I am writing in response to a recent column titled “Informed citizens will decide on fracking.” The title lays out the problem — the idea of relying on “informed” citizenry to make decisions.
I am not sure about the author, but personally I’d prefer to have my surgery performed by a surgeon who is way more than just “informed,” preferably one that is well-educated, experienced and recommended among his peers. The truth is that if we were operating in a court of law, none of those “informed” opinions would have made it past the door.
However, since Hartwick’s decision was in the court of public opinion, where being informed apparently matters, maybe the residents should consider a ban on all products produced by way of hydraulic fracturing. This would go a long way in proving that the decision was not NIMBY-based and neither were they being hypocritical.
Since 90 percent of oil and gas wells are hydraulically fractured, the gas station and individual heating oil tanks should go. Their removal would be a bonus — they sit over the water aquifer. They could leak, break or explode and ruin drinking water. Replace them with woodpiles (as one informed resident recommended). Next, sit back and watch the particulate matter (soot) levels in the town increase and local air quality diminish. There are other things you could get rid of — your medications, fertilizers, cars, computers, etc. Get the drift?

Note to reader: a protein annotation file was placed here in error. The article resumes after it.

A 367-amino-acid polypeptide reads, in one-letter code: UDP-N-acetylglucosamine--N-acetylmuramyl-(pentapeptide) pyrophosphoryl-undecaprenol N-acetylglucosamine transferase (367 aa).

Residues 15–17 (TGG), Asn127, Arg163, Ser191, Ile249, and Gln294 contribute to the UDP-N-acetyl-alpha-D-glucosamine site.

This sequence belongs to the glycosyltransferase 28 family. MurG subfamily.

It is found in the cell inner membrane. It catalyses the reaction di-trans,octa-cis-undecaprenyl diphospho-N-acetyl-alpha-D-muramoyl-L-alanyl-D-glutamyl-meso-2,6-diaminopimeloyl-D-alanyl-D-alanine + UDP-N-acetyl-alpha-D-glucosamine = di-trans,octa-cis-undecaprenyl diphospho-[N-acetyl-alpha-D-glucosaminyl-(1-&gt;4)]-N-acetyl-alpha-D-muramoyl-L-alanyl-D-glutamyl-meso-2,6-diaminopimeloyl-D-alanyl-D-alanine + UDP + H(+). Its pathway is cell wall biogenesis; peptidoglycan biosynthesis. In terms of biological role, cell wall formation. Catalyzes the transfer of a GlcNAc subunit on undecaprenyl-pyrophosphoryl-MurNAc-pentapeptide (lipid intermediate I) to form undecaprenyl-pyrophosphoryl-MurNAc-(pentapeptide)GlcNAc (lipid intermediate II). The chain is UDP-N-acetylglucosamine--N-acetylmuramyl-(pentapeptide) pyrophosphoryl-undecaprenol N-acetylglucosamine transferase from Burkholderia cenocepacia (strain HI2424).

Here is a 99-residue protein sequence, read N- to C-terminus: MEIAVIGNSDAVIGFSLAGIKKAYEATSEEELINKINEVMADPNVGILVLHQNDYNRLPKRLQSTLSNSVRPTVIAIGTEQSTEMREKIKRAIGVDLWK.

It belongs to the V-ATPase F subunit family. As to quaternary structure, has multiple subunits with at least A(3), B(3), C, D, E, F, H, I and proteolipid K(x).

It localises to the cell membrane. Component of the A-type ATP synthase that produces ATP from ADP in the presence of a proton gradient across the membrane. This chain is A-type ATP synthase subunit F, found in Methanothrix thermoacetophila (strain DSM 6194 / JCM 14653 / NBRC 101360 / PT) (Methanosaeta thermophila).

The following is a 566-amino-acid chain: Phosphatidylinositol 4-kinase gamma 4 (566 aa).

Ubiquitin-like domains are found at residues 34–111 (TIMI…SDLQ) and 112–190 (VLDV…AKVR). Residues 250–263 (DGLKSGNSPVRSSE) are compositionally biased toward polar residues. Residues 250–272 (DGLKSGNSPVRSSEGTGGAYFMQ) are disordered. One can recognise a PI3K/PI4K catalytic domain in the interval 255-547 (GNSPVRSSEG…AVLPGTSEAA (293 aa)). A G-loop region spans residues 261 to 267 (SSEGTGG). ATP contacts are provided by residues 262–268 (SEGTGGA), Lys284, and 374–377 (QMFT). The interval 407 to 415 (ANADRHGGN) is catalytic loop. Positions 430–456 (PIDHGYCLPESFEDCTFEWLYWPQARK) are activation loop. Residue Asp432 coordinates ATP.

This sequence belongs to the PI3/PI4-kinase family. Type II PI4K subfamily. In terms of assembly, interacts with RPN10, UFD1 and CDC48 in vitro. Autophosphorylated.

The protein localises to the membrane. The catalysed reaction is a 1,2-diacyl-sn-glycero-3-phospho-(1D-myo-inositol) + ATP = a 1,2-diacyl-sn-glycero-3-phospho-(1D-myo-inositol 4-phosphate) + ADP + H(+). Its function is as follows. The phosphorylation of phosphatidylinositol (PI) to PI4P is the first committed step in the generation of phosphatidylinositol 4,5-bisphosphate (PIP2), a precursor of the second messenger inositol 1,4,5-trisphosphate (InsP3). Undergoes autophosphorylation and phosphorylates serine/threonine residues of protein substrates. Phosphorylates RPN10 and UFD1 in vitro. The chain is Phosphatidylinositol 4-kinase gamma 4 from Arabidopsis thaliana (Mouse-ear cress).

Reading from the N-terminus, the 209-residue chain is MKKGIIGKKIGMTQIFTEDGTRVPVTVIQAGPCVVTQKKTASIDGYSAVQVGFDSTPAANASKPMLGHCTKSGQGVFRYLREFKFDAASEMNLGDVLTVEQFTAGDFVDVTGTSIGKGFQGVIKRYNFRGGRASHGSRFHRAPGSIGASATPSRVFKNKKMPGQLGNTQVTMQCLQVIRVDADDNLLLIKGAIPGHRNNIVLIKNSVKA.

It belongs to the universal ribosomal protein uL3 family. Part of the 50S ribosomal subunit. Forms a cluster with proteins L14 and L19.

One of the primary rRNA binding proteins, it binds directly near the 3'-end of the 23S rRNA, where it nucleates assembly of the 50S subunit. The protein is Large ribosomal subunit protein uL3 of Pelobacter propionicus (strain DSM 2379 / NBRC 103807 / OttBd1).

Banning natural gas development is the easy way out; it only becomes difficult when you have to stop using oil- and gas-related products, which is what a total ban on HF would mean.
Or, alternatively, you could become a part of the growing conversation on responsible energy development.